Activision CEO: American Companies Should Do More for Jobless Veterans

In an editorial on Huffington Post, Activision Blizzard CEO (and co-chairmen of the company's charity, The Call of Duty Endowment), says that American corporations are not doing enough to help veterans returning home from two wars only to find a job market that doesn't want to hire them. This new battle at home, as Kotick calls it, puts veterans in a higher bracket of unemployment than the national average.

Kotick cites data from the latest Employment Situation of Veterans' annual report – released earlier this week by the Bureau of Labor Statistics. According to that report, the unemployment rate for veterans who served after 9/11 was 12.1 percent in 2011. The jobless rate among all veterans is at 8.3 percent. The hardest hit within that group are young returning veterans (18-24), who have an unemployment rate of 29.1 percent. That's 17.6 percent higher than non-veteran males.

Kotick's point is that the private sector should do more to help these young soldiers find employment, and that not all problems have to be tackled solely by the public sector.

"While the Federal Government is trying its best, there is one school of thought that says it's not a public policy issue in the first place. It's private enterprise that can create jobs and fill them," writes Kotick. "It's business that can train people and make them productive tax-payers. And it's America Inc. that has the most to gain from tapping this extraordinary human resource. With so many new veterans — tested in battle, but novices in the job market — looking for work, it will take a broad-based effort by American business to meet the needs of these returning warriors. America Inc. must embrace the challenge."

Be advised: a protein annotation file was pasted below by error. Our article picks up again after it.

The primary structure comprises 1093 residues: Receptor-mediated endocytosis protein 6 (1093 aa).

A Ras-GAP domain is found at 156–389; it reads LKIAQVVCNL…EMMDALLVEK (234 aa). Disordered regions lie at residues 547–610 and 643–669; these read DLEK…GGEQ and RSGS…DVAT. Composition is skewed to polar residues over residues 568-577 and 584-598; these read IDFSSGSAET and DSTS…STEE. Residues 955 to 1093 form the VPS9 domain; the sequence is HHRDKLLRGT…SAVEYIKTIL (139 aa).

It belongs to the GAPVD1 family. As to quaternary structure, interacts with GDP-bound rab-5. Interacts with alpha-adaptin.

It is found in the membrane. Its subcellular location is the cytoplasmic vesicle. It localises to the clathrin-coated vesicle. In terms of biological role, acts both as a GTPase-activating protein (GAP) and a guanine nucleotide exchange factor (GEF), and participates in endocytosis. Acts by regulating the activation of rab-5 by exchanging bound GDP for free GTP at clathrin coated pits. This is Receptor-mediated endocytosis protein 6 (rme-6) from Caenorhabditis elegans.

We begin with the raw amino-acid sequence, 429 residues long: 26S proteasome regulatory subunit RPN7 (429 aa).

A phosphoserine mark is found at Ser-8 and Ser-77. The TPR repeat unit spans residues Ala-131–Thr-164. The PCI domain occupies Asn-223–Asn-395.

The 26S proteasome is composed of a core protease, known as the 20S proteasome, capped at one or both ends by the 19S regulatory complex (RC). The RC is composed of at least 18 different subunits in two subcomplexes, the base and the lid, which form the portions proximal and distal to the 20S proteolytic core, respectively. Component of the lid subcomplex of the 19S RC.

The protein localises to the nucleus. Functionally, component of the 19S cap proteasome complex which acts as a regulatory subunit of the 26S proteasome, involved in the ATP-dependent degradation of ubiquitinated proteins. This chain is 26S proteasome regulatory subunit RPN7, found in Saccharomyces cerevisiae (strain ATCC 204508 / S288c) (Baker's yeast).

He goes on to lay out four steps that every company in the United States can take to help unemployed veterans:

(1) Commit — Resolve as an enterprise to identify and take actions to change the employment landscape for veterans as a group.

(2) Affiliate — Find an organization or two to support, in particular those groups that provide veterans with the job placement, education and training needed to launch successful post-military lives.

(3) Act — When hiring, recruit veterans; if expansion isn't in the picture, direct corporate giving towards veterans groups that provide employment assistance. Consider undertaking training, internships, apprenticeships or mentoring programs aimed at vets.

(4) Network — Approach customers, vendors and other businesses and ask them to take part. Put vet hiring on the radar screen of local chambers of commerce and trade associations.

Kotick closes by saying that veterans have the skills that employers want and need – "discipline, motivation, leadership and the ability to work on a team."

"It's time for American business to replace the yellow ribbons with help wanted signs."

You can read the entire editorial on The Huffington Post. In it Kotick also details the fine work that the Call of Duty Endowment does on behalf of veterans. Whatever opinions people may have about Kotick, it's hard to cast aspersions on a charity that actually helps people.

Source: Huffington Post

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  1. 0
    axiomatic says:

    For once I agree with Activision.